Q & A About Buying A New Home
Dear Future Homeowner:
A home is a financial asset and more: it's a place to live and raise children; it's a plan for the future; it's an investment in your community. That's why we at the Federal Housing Administration want all eligible individuals to have an opportunity to enjoy the benefits of owning a home. We are especially proud of our work to help first-time homebuyers. Thanks to our special programs, the majority of FHA-insured loans are made to first-time homebuyers.
Knowledge is said to open doors. This statement is literally true when it comes to buying a home. To become a first-time homebuyer, you need to know where and how to begin the home buying process. The following questions and answers were carefully selected to give you a foundation of basic knowledge. The following information will help you navigate through the entire process - from deciding whether you're ready to buy, all the way to that final proud step of getting the keys to your new home.
You can use this information to determine if you are ready to buy a home. If you are ready; contact one of our real estate agents ,lenders and we can help you decide your next step.
FHA has helped more than 35 million people become homeowners since 1934. We want to help you open the door to your own home.
1. How do I know if I am ready to buy a home?
Ask yourself these questions:
- Do I have a steady source of income (usually a job)?
- Have I been employed on a regular basis for the last 2-3 years?
- Is my current income reliable?
- Do I have a good record of paying my bills?
- Do I have few outstanding long-term debts, like car payments?
- Do I have money saved for a downpayment?
- Do I have the ability to pay a mortgage every month, plus additional costs?
If you can answer "yes" to these questions, you are probably ready to buy your own home.
2. How do I begin the process of buying a home?
Start by thinking about your situation. Are you ready to buy a home? How much can you afford in a monthly mortgage payment (see Question 4 for help)? How much space do you need? What areas of town do you like? After you answer these questions, make a "To Do" list and start doing casual research. Talk to friends and family, drive through neighborhoods and look in the "Homes" section of the newspaper.
3. How does purchasing a home compare with renting?
The most significant advantage of renting is being generally free of most maintenance responsibilities. But by renting, you lose the chance to build equity, take advantage of tax benefits and protect yourself against rent increases. Also, you may not be free to decorate without permission and may be at the mercy of the landlord.
Owning a home has many benefits. When you make a mortgage payment, you are building equity which is an investment. Owning a home can also qualify you for tax breaks that actually lower your out of pocket costs. Given the freedom, stability and investment security of owning your own home, it is worth it.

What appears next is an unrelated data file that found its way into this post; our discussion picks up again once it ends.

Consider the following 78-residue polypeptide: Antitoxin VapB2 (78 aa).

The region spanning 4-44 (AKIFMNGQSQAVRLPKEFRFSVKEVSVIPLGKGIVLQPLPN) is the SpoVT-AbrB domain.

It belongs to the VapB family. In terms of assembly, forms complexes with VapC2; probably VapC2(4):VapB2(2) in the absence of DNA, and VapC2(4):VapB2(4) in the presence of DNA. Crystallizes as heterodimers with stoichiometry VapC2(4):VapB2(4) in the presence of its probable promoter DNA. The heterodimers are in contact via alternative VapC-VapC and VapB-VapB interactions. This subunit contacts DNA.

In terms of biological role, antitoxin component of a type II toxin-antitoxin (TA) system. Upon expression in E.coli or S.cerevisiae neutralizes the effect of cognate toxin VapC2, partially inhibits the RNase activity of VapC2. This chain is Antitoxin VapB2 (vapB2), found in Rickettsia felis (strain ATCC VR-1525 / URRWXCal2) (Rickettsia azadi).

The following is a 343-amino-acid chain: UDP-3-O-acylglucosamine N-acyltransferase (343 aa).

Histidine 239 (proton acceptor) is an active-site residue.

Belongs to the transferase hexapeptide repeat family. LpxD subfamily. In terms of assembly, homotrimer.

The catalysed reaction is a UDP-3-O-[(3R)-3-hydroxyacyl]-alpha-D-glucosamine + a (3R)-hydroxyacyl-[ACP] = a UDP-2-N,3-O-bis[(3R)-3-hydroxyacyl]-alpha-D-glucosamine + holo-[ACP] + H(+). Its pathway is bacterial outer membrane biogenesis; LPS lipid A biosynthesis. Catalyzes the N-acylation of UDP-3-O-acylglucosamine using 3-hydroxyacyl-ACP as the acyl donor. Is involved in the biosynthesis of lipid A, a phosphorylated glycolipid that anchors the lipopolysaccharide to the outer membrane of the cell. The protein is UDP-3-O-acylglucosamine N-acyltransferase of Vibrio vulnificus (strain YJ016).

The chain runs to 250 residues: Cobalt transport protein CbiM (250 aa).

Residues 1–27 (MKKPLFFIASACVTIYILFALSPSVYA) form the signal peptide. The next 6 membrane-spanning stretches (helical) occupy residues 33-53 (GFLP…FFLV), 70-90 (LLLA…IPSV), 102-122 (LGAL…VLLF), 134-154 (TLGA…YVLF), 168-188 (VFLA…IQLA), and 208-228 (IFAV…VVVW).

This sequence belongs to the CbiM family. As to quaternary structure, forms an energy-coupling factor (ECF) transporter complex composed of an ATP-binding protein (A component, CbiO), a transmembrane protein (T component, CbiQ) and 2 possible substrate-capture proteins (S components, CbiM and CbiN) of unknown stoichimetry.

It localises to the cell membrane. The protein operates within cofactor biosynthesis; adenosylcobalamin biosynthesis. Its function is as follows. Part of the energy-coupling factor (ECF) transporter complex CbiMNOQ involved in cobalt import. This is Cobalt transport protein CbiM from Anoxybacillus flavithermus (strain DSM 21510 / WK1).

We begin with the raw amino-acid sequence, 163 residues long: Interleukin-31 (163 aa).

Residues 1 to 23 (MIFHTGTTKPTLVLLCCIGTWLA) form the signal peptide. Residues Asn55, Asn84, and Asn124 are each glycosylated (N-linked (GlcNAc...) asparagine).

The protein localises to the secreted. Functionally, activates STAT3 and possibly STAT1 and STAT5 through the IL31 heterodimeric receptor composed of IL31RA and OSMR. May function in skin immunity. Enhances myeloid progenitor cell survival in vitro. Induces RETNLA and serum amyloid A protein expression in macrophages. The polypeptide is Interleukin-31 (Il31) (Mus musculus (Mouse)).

4. How does the lender decide the maximum loan amount that I can afford?
The lender considers your debt-to-income ratio, which is a comparison of your gross (pre-tax) income to housing and non-housing expenses. Non-housing expenses include such long-term debts as car or student loan payments, alimony, or child support. According to the FHA, monthly mortgage payments should be no more than 31% of gross income while the mortgage payment combined with non-housing expenses should total no more than 43% of your income. The lender also considers cash available for downpayment, closing costs and credit history when determining your maximum loan amount.
5. How do I select the right real estate agent?
Start by asking family and friends if they can recommend an agent. The ideal agent knows the local area well and has resources and contacts to help you in your search. Choose an agent who makes you feel comfortable, listens well and can provide all the services you need.
6. How can I determine my housing needs before I begin the search?
Your home should fit the way you live, with spaces and features that appeal to the whole family. Before you begin looking at homes, make a list of your priorities: things like lot location, house size and building style; proximity to schools, your job and public transportation. Finally, you should establish a set of minimum requirements and a "wish list.
FINDING YOUR HOME
7. What should I look for when deciding on a community?
Select a community that will allow you to best live your daily life. People choose communities based on schools, access to shopping, public transportation and local facilities like libraries and museums. Others prefer the peace and quiet of a rural community. When you find places that you like, talk to people that live there. More than anything, you want to feel comfortable in your new neighborhood.
8. What should I do if I'm feeling excluded from certain neighborhoods?